Quarter of a million social care practitioners on strike

A quarter of a million social care professionals are expected to take part in today's public sector strike over government reforms to pensions.

A quarter of a million social care professionals are expected to take part in today’s public sector strike over government reforms to pensions.

Many council offices will be closed during the 24-hour strike, which started at midnight, but the Local Government Association (LGA) has confirmed that contingency measures are in place in England and Wales to protect vital services, including some social care services.

Mental health social workers will be working on emergency rotas and children’s residential centres will be staffed “as fully as possible”, the association said. The level of disruption will vary across the UK depending on levels of union membership.

Sir Merrick Cockell, chairman of the LGA, said: “Whilst inevitably some services will be affected [on 30 November], we will work hard to make sure the elderly are cared for and vulnerable children are protected.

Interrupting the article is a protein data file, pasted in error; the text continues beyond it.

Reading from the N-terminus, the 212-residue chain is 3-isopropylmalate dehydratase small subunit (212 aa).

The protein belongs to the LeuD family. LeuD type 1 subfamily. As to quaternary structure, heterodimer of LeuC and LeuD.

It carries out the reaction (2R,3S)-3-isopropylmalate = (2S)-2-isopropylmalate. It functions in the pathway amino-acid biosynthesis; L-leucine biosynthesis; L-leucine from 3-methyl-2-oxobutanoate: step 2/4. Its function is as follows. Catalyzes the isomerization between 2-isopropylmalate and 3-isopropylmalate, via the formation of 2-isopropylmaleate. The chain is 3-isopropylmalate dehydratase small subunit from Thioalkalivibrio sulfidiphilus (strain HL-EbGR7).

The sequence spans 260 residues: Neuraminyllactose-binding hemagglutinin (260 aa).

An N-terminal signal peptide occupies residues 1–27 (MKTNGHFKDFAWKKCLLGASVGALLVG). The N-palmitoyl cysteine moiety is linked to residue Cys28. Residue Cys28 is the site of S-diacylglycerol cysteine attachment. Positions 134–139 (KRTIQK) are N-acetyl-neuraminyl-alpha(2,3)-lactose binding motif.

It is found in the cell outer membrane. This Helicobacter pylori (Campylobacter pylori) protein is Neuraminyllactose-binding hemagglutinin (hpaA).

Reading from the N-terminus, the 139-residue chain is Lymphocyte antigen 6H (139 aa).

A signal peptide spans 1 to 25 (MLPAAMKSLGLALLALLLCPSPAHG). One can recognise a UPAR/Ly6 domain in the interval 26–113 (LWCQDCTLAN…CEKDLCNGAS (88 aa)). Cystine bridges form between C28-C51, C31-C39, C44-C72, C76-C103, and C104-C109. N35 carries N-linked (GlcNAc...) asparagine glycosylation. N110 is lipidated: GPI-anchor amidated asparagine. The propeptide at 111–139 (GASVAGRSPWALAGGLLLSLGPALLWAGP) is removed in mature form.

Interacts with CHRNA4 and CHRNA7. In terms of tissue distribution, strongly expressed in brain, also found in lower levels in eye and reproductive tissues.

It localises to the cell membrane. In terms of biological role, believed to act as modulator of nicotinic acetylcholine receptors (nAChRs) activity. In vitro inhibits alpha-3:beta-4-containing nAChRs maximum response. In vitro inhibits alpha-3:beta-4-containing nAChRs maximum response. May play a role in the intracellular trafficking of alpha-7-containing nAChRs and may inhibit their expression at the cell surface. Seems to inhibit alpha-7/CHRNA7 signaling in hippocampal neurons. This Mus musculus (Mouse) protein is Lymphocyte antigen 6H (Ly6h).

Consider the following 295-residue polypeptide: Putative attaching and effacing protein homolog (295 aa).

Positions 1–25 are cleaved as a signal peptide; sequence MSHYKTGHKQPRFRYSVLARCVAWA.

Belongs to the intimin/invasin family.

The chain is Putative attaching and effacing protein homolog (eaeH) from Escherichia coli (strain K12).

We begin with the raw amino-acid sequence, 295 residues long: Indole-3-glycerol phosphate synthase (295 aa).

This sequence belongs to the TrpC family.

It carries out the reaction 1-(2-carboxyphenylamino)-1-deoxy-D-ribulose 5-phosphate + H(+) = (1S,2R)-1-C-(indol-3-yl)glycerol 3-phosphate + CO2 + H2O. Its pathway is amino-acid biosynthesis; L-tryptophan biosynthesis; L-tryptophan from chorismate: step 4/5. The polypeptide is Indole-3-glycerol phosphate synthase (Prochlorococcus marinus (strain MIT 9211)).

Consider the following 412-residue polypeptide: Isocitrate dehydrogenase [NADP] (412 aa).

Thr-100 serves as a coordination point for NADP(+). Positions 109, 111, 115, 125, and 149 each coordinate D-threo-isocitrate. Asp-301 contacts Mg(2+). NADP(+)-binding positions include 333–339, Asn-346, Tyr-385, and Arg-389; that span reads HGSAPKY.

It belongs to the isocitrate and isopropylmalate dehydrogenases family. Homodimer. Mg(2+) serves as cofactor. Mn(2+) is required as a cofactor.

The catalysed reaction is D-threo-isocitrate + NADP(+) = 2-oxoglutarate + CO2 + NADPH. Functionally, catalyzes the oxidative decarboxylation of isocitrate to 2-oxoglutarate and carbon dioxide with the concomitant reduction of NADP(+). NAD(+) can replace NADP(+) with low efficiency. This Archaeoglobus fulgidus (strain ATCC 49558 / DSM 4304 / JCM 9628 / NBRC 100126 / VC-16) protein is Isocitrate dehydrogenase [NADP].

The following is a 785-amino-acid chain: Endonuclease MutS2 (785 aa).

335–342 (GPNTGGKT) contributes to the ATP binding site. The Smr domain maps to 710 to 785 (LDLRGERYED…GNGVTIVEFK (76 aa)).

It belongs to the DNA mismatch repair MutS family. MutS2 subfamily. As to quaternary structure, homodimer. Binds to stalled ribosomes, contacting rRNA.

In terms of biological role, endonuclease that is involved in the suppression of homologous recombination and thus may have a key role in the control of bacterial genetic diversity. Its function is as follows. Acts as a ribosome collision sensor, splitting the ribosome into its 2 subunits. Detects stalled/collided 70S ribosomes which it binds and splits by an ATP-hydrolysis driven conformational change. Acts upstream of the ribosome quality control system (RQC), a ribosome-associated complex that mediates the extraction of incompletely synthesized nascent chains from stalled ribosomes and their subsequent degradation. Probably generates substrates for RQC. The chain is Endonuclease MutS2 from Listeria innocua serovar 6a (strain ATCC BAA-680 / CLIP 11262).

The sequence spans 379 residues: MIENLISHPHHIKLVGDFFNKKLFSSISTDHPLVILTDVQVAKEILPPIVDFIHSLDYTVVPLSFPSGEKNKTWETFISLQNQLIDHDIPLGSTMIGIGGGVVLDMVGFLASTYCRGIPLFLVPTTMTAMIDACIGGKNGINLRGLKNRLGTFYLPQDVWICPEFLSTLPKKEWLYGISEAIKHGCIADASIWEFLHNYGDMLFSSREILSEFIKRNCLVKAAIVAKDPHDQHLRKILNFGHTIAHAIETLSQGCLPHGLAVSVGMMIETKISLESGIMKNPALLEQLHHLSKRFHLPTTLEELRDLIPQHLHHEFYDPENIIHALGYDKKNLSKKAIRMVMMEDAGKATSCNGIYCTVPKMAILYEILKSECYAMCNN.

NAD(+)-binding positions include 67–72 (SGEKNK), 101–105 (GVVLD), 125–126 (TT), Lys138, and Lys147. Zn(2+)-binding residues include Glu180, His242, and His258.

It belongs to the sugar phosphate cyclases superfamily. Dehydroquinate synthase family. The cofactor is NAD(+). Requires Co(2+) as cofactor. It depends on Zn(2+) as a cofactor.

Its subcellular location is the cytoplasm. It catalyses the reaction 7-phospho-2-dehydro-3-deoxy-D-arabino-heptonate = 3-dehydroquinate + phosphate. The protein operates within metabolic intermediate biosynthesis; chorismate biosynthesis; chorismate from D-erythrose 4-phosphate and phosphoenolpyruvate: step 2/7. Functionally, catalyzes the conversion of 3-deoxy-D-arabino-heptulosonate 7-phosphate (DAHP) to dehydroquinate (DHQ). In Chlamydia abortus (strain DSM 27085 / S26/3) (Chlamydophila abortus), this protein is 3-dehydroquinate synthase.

“The LGA is trying to reform the pension scheme in a way that is as fair as possible to staff and affordable for taxpayers. The offer that we have achieved through robust negotiations is significantly better than the one that was originally on the table from the government.

“No decision has been made on employee contributions and the LGA continues to discuss a range of options with unions and the government, including zero contributions from low paid staff.”

But Unison’s general secretary, Dave Prentis, said there was still “no pensions deal that we can put to a single social worker”.

He told Community Care last week that Unison remained committed to “try and turn these proposals into a realistic offer that can be put to social care staff”, but added: “Social care staff, already buckling under the strain of the government’s cuts, have been pushed to the brink by ministers’ public sector pensions proposals.

“These workers did not take the decision to strike lightly; social care staff go to work day in, day out, to make their communities better, safer places in which to live and work, but they have been left with little choice.”

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